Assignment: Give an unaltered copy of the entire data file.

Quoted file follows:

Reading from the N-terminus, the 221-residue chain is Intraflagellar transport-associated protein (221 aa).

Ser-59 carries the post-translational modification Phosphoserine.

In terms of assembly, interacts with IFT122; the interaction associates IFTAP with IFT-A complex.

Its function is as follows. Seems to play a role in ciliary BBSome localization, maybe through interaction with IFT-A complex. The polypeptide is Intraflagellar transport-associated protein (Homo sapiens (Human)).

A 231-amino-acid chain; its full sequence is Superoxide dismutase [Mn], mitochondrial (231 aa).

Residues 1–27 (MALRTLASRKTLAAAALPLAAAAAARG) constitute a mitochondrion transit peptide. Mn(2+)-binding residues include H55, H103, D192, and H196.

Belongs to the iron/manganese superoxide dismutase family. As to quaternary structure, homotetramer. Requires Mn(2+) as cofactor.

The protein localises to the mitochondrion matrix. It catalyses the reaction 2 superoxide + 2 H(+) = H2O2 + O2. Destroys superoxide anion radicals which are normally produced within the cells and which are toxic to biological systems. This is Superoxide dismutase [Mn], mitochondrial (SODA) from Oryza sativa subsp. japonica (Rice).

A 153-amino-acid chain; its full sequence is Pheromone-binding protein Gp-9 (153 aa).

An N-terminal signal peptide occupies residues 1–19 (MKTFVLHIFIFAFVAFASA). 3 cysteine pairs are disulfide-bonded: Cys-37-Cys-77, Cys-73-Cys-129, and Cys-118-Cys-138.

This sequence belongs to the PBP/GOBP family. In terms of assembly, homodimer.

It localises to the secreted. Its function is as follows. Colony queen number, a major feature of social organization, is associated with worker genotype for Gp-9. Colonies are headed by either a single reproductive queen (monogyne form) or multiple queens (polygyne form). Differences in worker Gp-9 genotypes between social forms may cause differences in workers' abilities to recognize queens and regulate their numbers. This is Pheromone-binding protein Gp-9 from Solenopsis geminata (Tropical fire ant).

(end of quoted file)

Reading from the N-terminus, the 221-residue chain is Intraflagellar transport-associated protein (221 aa).

Ser-59 carries the post-translational modification Phosphoserine.

In terms of assembly, interacts with IFT122; the interaction associates IFTAP with IFT-A complex.

Its function is as follows. Seems to play a role in ciliary BBSome localization, maybe through interaction with IFT-A complex. The polypeptide is Intraflagellar transport-associated protein (Homo sapiens (Human)).

A 231-amino-acid chain; its full sequence is Superoxide dismutase [Mn], mitochondrial (231 aa).

Residues 1–27 (MALRTLASRKTLAAAALPLAAAAAARG) constitute a mitochondrion transit peptide. Mn(2+)-binding residues include H55, H103, D192, and H196.

Belongs to the iron/manganese superoxide dismutase family. As to quaternary structure, homotetramer. Requires Mn(2+) as cofactor.

The protein localises to the mitochondrion matrix. It catalyses the reaction 2 superoxide + 2 H(+) = H2O2 + O2. Destroys superoxide anion radicals which are normally produced within the cells and which are toxic to biological systems. This is Superoxide dismutase [Mn], mitochondrial (SODA) from Oryza sativa subsp. japonica (Rice).

A 153-amino-acid chain; its full sequence is Pheromone-binding protein Gp-9 (153 aa).

An N-terminal signal peptide occupies residues 1–19 (MKTFVLHIFIFAFVAFASA). 3 cysteine pairs are disulfide-bonded: Cys-37-Cys-77, Cys-73-Cys-129, and Cys-118-Cys-138.

This sequence belongs to the PBP/GOBP family. In terms of assembly, homodimer.

It localises to the secreted. Its function is as follows. Colony queen number, a major feature of social organization, is associated with worker genotype for Gp-9. Colonies are headed by either a single reproductive queen (monogyne form) or multiple queens (polygyne form). Differences in worker Gp-9 genotypes between social forms may cause differences in workers' abilities to recognize queens and regulate their numbers. This is Pheromone-binding protein Gp-9 from Solenopsis geminata (Tropical fire ant).